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Analysis of aluminum in alum by XRF


Dear Sir,

We are receiving a huge amount of alum for water purification to remove the turbidity. The time for analysis of aluminum takes long time for estimation by classical method by EDTA. We are trying to do the analysis of aluminum in alum by XRF method. Due to hygroscopic nature the alum we could not make pellet for analysis by XRF we are also trying to use cellulose power for dilution purpose but it gives the total aluminum content as aluminum sulphate as well as insoluble content of the raw material used for manufacturing purpose.

Please suggest,

Dr Balakrushna Padhi


Sounds like an application for a graphite furnace AA or an ICAP-MS analytical unit.

James Watts
- Navarre, Florida


In what way is your alum likely to deviate from the ideal formula? I think the probable issue is the amount of water of hydration. If this is the case, you can give XRF a rest and get yourself a good pycnometer. Do a few accurate calibration determinations on an alum batch using the EDTA method, then use the same batch to make a concentrated solution of known apparent concentration and measure its density accurately. The data of density of alum solutions are available in the literature, and an easily measured 0.01% change in density corresponds roughly to a 1/4000 change in concentration. Try to get this accuracy with XRF!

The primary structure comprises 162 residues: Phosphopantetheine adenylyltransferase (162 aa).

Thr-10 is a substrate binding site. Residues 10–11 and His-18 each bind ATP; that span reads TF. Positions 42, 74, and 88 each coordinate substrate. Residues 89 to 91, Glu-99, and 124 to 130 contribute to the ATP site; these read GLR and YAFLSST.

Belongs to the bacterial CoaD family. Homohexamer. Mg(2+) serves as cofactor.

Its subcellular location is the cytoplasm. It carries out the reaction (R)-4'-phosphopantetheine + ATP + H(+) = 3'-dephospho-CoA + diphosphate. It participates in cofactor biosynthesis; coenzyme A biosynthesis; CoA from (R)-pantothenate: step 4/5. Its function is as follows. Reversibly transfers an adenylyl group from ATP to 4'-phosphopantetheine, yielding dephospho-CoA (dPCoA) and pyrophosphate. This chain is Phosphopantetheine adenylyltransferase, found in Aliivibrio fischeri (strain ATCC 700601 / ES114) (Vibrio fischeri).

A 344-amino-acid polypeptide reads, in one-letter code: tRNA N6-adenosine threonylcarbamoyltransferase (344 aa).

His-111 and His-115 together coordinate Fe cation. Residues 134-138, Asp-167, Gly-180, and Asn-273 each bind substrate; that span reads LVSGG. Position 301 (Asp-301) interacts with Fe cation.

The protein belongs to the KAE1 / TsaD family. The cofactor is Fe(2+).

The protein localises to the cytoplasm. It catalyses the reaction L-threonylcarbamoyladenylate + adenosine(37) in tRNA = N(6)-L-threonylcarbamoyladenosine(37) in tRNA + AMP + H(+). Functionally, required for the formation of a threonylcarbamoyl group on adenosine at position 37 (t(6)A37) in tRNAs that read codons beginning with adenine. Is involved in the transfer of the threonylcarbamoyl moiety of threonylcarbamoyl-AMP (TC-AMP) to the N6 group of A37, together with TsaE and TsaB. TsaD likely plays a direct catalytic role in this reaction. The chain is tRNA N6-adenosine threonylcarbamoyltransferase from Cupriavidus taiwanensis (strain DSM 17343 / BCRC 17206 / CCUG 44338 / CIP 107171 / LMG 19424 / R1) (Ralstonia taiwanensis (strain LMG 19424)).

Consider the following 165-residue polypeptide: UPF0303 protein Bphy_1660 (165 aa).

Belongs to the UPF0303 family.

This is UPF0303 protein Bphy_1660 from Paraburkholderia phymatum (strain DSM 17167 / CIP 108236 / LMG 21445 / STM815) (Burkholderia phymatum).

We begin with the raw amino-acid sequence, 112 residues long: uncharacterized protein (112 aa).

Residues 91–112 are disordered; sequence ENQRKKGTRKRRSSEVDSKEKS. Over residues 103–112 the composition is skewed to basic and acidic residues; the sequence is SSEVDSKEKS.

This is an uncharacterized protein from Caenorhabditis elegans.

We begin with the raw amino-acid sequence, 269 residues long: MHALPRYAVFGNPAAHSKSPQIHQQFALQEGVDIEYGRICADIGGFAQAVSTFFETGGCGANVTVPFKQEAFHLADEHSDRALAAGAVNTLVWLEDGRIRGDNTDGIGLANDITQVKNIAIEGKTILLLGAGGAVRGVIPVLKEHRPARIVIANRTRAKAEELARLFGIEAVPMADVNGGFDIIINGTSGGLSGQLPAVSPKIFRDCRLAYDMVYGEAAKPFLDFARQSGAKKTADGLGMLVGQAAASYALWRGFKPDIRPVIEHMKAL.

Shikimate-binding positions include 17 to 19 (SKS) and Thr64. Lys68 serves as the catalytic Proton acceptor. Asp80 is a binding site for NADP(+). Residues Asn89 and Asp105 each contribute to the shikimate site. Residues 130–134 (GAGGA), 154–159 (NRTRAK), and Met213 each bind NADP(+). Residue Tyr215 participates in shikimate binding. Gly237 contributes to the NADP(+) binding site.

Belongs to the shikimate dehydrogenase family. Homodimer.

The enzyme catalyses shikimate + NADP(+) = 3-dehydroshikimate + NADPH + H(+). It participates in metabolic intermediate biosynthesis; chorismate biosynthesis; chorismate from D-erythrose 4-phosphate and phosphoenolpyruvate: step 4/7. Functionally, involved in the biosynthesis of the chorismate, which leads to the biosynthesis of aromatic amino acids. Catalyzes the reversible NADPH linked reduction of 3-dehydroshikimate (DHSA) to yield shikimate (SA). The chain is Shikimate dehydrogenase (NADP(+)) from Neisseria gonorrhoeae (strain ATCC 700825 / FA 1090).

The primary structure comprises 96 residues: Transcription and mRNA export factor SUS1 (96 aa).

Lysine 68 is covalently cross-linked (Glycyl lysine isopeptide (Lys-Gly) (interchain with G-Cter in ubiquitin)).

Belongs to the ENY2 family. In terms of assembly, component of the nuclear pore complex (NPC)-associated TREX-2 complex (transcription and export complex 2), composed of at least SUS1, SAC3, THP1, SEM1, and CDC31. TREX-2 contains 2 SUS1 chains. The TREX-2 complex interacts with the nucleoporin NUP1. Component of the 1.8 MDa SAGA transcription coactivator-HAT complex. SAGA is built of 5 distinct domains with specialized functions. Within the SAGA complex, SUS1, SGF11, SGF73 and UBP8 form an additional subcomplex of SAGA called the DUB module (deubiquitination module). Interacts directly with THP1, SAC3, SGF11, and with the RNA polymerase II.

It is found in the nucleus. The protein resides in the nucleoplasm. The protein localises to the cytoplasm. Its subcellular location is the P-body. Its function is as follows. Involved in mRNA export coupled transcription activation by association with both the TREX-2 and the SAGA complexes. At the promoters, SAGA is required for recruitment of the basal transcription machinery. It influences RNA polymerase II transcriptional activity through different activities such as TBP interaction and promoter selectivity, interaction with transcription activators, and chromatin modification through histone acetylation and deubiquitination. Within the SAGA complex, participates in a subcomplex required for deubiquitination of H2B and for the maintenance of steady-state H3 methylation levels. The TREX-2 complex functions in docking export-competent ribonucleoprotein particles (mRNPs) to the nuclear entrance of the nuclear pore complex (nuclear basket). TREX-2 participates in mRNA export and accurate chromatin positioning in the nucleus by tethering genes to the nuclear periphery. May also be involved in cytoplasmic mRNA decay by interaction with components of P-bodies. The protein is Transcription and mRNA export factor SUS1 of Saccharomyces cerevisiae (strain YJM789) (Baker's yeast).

Alternatively, again if water content is the issue, you might try a Karl Fisher titration or a variation on it (there are similar methods that do not use objectionable chemicals and are quicker than classical Karl Fisher).

Emanuel Cooper
IBM - Yorktown Heights, New York


It may be possible to use XRF for this analysis. It sounds like you have a problem introducing the sample into the instrument. I would suggest the use of a XRF cup with a thin mylar film on the bottom. Selection of the proper film will be critical since it might absorb Al K-alpha lines. The test chamber will have to be flushed with helium to exclude the atmospheric absorbers of Al K-alpha lines. You will have to work some sort of standardization. I would suggest the old EDTA method. Once you get a good solid standardization curve built, you should be able to get a pretty good analysis. You could also dissolve the alum and try to look at the Al in the ionized form in the XRF. This might be more accurate that analyzing the powder.

Edward R. Durham
Cessna Aircraft - Columbus, GA, USA

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